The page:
Ward Street Place resident Deb Blenderman (above) praised the renovations being done in her building at a press conference held Thursday to announce new investments to the building and the recent move of Stepping Stones Shelter to 816 Vernon St.

Nelson nears affordable housing goal

Ward Street place has added 10 new supportive housing units, Stepping Stones relocated to 816 Vernon St.

Nelson Mayor Deb Kozak has an intimate connection with Ward Street Place — she acted as its landlord for three years — so she was especially thrilled to attend the grand re-opening of the space during a press conference this morning.

“I am deeply pleased to be here,” said Kozak. “I am so proud and so happy that money is being put into this 100-year-old facility not only to upgrade it but to make it a real home … I’m very proud to be standing here upon the completion of this project.”

It was announced that Ward Street Place has added 10 new supportive housing units for people who are homeless or at risk of homelessness, bringing the total to 45 units. Extensive renovations have also been completed.

Additionally, Stepping Stones Emergency Shelter has now moved from the basement of Ward Street Place to a building at 816 Vernon St., which has four new supportive housing units and a 17-bed year-round shelter.

But Kozak reminded the community there’s more work to be done.

“The affordable housing crisis in this country is not just Nelson-centric or BC-centric. It’s national.”

She said at a recent Federation of Canadian Municipalities conference all the mayors and regional directors in attendance were talking about how to address it.

“We need a spectrum of housing options available to people in our communities,” she said, praising the Housing First model. “We have to do better.”

Grateful for shelter

Ward Street Place resident Deb Blenderman shared her personal story and expressed gratitude for the support she’s received over the years.

“I moved here October of last year, and I love it,” she said.

She’d previously lived there in 1980s and believes the landlord from that time would be proud to know the space continues to be used to support vulnerable citizens.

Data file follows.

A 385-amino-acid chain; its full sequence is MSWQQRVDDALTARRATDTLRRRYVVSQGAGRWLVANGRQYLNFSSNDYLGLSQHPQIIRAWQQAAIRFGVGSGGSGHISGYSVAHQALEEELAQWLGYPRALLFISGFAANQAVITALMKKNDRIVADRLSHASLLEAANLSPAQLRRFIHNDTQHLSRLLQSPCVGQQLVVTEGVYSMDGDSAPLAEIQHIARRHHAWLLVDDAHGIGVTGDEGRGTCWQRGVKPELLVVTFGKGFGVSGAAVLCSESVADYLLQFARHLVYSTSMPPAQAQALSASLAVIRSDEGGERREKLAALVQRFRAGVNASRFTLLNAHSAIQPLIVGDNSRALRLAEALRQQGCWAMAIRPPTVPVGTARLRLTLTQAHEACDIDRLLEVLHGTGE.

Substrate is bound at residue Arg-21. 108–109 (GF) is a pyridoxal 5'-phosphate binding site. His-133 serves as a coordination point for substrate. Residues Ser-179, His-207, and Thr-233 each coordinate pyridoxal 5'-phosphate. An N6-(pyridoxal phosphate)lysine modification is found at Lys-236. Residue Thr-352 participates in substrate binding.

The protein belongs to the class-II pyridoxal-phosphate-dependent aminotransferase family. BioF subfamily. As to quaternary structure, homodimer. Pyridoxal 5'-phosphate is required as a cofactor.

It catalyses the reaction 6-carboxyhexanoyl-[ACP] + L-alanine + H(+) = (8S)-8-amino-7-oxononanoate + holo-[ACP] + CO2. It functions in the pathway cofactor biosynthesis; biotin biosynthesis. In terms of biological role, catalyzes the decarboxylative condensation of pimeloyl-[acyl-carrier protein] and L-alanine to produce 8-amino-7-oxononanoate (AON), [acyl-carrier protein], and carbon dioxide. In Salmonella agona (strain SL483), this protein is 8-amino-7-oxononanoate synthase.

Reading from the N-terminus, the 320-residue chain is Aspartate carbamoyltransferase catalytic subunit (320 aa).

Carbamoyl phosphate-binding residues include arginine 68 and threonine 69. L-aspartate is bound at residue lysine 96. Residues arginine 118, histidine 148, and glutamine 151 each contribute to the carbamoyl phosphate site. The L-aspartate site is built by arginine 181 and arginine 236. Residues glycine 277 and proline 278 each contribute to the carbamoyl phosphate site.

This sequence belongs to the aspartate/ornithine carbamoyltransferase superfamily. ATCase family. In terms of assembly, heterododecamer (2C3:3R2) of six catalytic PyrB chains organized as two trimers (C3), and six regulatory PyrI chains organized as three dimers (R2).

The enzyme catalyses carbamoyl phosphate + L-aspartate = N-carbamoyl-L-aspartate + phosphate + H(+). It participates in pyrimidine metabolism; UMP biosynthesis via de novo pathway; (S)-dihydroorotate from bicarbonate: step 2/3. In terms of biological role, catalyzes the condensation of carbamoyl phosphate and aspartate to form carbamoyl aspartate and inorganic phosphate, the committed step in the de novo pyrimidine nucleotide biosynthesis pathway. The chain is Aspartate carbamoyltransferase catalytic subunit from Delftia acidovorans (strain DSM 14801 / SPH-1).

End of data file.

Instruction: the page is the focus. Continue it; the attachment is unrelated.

“He would be so proud we’re continuing with low-income and helping people out,” she said.

Blenderman said mobility issues have been plaguing her, but Nelson CARES was able to get her a room where everything’s easily accessible.

“It’s gorgeous. I’m really proud of my space. I got one of the nice ones.”

Blenderman said the newly-opened space the news conference was held in will work well as a community space, and she’s been trying to start a craft night to get people out of their individual units.

“I’m working to make a community here and this room is a real asset,” she said. “I can’t say enough for all the money that’s come in and all the support.”

Nearing $3 million goal

Nelson CARES executive director Jenny Robinson said the announcement is part of their larger project to see the full renewal of Ward Street Place by the end of 2017.

“We started out with a goal of $3 million,” she said, recounting how they were able to leverage $2.3 million through the Columbia Basin Trust, BC Housing, federal government and City of Nelson.

Fundraising efforts so far have raised half of the remaining $700,000.

“We just have this last little bit left, so I’m excited about the prospect of seeing that goal met and seeing this building renewed.”

She thanked everyone for their support. Along with representatives from the Nelson Police Department, city councillors Michael Dailly and Bob Adams were in attendance along with former council member Donna Macdonald and former mayor John Dooley and his wife Pat.

Kootenay-Columbia MP David Wilks and Boundary-Similkameen MLA Linda Larson both spoke, as did Columbia Basin Trust president Neil Muth.

Robinson thanked them.

“We are grateful for the partnership with the federal and provincial governments and with Columbia Basin Trust. This project demonstrates a deep commitment to providing safe affordable housing in Nelson.”

She said they’re looking to the future.

“This is a 100-year-old building and we’re hoping through our efforts it will stand for another 40 years and house people in the community with health and prosperity.”

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